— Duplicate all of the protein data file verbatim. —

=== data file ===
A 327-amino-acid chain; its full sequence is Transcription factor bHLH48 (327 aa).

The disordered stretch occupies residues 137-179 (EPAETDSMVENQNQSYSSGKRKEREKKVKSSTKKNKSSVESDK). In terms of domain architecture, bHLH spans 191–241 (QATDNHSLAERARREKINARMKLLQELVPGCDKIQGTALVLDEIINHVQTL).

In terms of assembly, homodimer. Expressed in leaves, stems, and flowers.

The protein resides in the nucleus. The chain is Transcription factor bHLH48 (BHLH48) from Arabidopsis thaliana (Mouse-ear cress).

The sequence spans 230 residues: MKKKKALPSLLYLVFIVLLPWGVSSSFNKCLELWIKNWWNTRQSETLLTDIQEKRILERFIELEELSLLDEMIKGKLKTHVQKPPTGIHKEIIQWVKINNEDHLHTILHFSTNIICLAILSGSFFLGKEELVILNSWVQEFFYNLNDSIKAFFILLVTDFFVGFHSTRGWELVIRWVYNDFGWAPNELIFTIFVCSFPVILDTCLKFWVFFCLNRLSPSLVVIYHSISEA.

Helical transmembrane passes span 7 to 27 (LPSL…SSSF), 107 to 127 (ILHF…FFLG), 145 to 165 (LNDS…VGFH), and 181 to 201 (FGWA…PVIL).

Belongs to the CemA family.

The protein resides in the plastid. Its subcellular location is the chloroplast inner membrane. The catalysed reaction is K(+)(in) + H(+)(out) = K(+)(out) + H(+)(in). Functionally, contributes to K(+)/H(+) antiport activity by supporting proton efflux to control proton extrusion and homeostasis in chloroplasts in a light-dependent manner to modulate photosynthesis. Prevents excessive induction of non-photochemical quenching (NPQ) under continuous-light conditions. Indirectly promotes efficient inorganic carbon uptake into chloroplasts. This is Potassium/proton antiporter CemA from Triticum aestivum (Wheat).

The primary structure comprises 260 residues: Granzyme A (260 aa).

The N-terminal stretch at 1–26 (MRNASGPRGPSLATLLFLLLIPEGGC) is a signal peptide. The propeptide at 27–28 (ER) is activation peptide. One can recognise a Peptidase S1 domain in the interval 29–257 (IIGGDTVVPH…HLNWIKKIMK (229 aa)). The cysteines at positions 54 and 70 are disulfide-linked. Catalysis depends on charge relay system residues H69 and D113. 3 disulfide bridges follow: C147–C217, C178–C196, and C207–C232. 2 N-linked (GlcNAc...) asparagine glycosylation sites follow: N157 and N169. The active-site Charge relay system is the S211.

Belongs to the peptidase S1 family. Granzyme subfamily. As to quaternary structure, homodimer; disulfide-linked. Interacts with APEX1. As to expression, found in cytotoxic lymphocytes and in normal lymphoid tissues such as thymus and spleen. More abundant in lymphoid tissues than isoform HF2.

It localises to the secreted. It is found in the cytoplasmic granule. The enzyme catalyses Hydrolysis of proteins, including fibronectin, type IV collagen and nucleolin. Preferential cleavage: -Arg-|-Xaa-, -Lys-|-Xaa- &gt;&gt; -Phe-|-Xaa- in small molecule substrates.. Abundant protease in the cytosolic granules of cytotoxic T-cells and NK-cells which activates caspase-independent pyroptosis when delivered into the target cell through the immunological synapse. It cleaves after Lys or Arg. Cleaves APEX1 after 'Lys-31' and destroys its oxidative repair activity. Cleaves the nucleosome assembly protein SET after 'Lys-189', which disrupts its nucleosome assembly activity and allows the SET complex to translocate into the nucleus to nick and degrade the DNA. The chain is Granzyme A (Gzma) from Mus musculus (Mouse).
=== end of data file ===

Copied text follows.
A 327-amino-acid chain; its full sequence is Transcription factor bHLH48 (327 aa).

The disordered stretch occupies residues 137-179 (EPAETDSMVENQNQSYSSGKRKEREKKVKSSTKKNKSSVESDK). In terms of domain architecture, bHLH spans 191–241 (QATDNHSLAERARREKINARMKLLQELVPGCDKIQGTALVLDEIINHVQTL).

In terms of assembly, homodimer. Expressed in leaves, stems, and flowers.

The protein resides in the nucleus. The chain is Transcription factor bHLH48 (BHLH48) from Arabidopsis thaliana (Mouse-ear cress).

The sequence spans 230 residues: MKKKKALPSLLYLVFIVLLPWGVSSSFNKCLELWIKNWWNTRQSETLLTDIQEKRILERFIELEELSLLDEMIKGKLKTHVQKPPTGIHKEIIQWVKINNEDHLHTILHFSTNIICLAILSGSFFLGKEELVILNSWVQEFFYNLNDSIKAFFILLVTDFFVGFHSTRGWELVIRWVYNDFGWAPNELIFTIFVCSFPVILDTCLKFWVFFCLNRLSPSLVVIYHSISEA.

Helical transmembrane passes span 7 to 27 (LPSL…SSSF), 107 to 127 (ILHF…FFLG), 145 to 165 (LNDS…VGFH), and 181 to 201 (FGWA…PVIL).

Belongs to the CemA family.

The protein resides in the plastid. Its subcellular location is the chloroplast inner membrane. The catalysed reaction is K(+)(in) + H(+)(out) = K(+)(out) + H(+)(in). Functionally, contributes to K(+)/H(+) antiport activity by supporting proton efflux to control proton extrusion and homeostasis in chloroplasts in a light-dependent manner to modulate photosynthesis. Prevents excessive induction of non-photochemical quenching (NPQ) under continuous-light conditions. Indirectly promotes efficient inorganic carbon uptake into chloroplasts. This is Potassium/proton antiporter CemA from Triticum aestivum (Wheat).

The primary structure comprises 260 residues: Granzyme A (260 aa).

The N-terminal stretch at 1–26 (MRNASGPRGPSLATLLFLLLIPEGGC) is a signal peptide. The propeptide at 27–28 (ER) is activation peptide. One can recognise a Peptidase S1 domain in the interval 29–257 (IIGGDTVVPH…HLNWIKKIMK (229 aa)). The cysteines at positions 54 and 70 are disulfide-linked. Catalysis depends on charge relay system residues H69 and D113. 3 disulfide bridges follow: C147–C217, C178–C196, and C207–C232. 2 N-linked (GlcNAc...) asparagine glycosylation sites follow: N157 and N169. The active-site Charge relay system is the S211.

Belongs to the peptidase S1 family. Granzyme subfamily. As to quaternary structure, homodimer; disulfide-linked. Interacts with APEX1. As to expression, found in cytotoxic lymphocytes and in normal lymphoid tissues such as thymus and spleen. More abundant in lymphoid tissues than isoform HF2.

It localises to the secreted. It is found in the cytoplasmic granule. The enzyme catalyses Hydrolysis of proteins, including fibronectin, type IV collagen and nucleolin. Preferential cleavage: -Arg-|-Xaa-, -Lys-|-Xaa- &gt;&gt; -Phe-|-Xaa- in small molecule substrates.. Abundant protease in the cytosolic granules of cytotoxic T-cells and NK-cells which activates caspase-independent pyroptosis when delivered into the target cell through the immunological synapse. It cleaves after Lys or Arg. Cleaves APEX1 after 'Lys-31' and destroys its oxidative repair activity. Cleaves the nucleosome assembly protein SET after 'Lys-189', which disrupts its nucleosome assembly activity and allows the SET complex to translocate into the nucleus to nick and degrade the DNA. The chain is Granzyme A (Gzma) from Mus musculus (Mouse).